Wednesday, February 22, 2012

True Blood is a "True" Work of Literary Art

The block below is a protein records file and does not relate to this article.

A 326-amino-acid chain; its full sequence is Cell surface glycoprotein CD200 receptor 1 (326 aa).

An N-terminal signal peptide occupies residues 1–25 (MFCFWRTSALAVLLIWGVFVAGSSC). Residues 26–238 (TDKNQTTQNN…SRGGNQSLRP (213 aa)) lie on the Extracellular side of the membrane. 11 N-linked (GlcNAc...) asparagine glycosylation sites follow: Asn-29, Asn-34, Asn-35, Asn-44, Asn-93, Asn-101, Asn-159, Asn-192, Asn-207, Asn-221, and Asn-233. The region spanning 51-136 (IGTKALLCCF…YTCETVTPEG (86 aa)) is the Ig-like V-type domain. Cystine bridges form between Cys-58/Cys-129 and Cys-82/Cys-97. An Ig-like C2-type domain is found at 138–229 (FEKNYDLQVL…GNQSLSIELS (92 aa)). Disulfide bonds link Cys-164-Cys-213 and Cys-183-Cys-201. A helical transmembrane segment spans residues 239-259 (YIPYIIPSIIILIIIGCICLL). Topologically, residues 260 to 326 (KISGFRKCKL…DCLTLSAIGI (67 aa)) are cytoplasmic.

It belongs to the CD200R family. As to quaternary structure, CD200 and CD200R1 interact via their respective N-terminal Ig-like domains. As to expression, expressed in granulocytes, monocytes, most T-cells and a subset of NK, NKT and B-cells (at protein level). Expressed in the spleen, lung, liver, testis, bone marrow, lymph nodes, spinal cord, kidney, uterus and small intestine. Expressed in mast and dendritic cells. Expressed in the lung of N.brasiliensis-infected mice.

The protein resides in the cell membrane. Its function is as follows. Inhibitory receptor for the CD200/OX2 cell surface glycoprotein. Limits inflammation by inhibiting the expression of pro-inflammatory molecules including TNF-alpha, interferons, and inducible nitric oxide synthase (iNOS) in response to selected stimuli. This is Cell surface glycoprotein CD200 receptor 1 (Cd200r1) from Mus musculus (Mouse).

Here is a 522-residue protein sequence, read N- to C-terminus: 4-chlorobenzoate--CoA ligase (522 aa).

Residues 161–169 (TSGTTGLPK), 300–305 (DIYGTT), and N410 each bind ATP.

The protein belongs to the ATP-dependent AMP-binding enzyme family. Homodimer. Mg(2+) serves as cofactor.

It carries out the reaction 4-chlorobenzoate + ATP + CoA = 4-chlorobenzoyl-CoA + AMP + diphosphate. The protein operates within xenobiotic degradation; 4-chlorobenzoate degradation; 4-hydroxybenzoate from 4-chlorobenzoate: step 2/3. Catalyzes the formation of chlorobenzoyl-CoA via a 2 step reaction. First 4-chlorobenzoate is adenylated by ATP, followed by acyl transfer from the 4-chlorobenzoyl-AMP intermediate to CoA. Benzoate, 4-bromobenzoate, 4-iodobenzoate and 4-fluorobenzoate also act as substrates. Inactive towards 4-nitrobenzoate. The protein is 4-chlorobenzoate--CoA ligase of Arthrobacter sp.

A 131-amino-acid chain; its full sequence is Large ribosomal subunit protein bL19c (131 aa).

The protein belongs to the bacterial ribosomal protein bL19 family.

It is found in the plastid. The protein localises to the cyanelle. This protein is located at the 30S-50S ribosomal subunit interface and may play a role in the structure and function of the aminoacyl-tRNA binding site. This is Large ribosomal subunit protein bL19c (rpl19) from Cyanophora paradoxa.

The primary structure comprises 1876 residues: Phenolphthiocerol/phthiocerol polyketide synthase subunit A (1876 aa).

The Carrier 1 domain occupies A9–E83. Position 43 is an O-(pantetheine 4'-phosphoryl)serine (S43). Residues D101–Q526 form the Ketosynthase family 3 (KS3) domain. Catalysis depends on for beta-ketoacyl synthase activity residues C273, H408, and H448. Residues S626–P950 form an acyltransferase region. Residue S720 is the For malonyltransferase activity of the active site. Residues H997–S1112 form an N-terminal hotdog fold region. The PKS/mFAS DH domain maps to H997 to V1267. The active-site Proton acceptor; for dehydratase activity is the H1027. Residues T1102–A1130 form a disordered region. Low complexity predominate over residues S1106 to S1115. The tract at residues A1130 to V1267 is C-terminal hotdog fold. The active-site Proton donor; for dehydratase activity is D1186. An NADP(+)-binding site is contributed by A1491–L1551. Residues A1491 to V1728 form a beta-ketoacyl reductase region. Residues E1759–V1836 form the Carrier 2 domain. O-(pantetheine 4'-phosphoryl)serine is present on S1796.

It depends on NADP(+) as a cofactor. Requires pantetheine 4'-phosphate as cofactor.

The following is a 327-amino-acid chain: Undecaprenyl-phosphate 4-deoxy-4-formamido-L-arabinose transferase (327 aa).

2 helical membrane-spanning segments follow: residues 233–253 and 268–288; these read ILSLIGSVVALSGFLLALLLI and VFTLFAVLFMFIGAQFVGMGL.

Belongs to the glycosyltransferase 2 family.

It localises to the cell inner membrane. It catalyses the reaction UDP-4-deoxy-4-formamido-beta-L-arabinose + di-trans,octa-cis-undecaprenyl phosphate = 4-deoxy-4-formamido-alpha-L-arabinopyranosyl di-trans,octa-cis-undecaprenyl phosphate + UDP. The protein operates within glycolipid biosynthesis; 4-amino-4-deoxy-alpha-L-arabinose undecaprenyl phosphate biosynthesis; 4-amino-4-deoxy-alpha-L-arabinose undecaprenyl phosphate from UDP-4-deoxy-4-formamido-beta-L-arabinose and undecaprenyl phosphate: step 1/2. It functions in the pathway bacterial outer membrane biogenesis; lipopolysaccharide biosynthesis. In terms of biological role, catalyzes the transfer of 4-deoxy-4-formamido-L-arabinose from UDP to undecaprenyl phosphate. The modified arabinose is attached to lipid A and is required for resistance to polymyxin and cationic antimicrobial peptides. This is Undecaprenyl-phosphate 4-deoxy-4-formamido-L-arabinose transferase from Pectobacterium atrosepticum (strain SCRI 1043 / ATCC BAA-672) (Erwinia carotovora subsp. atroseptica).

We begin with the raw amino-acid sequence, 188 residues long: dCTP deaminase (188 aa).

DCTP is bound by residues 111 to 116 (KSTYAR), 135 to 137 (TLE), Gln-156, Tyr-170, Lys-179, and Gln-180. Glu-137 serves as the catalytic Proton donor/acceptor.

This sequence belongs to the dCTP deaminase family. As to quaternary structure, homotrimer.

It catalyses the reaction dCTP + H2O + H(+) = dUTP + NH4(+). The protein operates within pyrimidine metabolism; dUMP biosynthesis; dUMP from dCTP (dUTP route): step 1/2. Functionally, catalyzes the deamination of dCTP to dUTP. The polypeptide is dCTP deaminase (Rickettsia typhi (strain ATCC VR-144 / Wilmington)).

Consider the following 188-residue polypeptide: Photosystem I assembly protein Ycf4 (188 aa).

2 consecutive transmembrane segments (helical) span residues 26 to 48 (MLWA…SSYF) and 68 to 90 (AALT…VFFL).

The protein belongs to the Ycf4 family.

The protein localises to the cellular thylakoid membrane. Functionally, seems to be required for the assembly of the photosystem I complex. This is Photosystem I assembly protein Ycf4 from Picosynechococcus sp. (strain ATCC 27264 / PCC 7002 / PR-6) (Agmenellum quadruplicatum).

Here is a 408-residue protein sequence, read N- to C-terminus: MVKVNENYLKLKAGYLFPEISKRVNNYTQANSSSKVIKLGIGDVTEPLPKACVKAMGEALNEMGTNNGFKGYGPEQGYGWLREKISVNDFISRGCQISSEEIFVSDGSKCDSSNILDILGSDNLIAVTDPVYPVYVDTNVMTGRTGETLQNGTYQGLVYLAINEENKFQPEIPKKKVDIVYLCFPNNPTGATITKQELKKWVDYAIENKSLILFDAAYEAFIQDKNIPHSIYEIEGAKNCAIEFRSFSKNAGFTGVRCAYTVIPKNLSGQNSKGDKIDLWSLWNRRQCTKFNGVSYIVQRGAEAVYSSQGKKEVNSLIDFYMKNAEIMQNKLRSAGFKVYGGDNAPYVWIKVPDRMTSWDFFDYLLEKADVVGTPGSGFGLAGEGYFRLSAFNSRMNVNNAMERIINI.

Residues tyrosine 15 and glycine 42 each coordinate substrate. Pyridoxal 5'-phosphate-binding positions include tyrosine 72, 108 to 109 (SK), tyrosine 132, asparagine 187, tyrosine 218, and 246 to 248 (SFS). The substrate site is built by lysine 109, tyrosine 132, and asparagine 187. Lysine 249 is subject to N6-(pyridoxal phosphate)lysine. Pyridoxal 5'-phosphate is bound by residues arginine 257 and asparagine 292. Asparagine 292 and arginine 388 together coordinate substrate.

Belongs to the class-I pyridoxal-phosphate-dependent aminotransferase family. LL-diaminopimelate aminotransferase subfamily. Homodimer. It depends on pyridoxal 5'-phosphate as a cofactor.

If you are a fan of the HBO series True Blood (Season 5 is slated to begin June 24) then you should check out this site titled Love True Blood. From what I've been told by the site leaders and from what I've read, it's absolutely the best fan site written by fantastic writers who display their literary backgrounds with great ease and reveal all sorts of layers to this show one would never imagine. You think True Blood is all about "vampire porn" (as one friend called) then you are not really watching it from a storytelling point of view with all its metaphors, foreshadowing and juxtapositions. Read this fan site and you will have all the confidence that Alan Ball is NOT going to put Sookie and Bill back together. Not if you peel back the layers of the onion the way these literate fans have done. I've emphatically said that Eric and Sookie are soul lovers, and if you read this site and all the great information under the season redux you will notice how they are currently reflecting back on the show through the lens of Season 4. I really loved the recent reference back to Sookie's house where the writer mentions that Eric lovingly restores Sookie's house back to its original condition, adds a modern amenity or two, and builds a cubby in her basement. The Jungian reference that the basement is her subconscious and a metaphor for where her feelings for him reside. As a writer when I look at the layers of the show as exposed by all the literary analysis, it's almost intimidating. You come to understand just how excellent this show is and why it's excellent. It takes you so far beyond the campy lines and the fun to dig deeper into what I'll just plainly call the heart of the show. I should only strive to write such an amazing piece of work this well-thought-out and executed. And while many people may not like the writing (sometimes I don't like some of it) when you view the show through this well-constructed lens of information, you can't help but admire Alan Ball and his team of storytellers.

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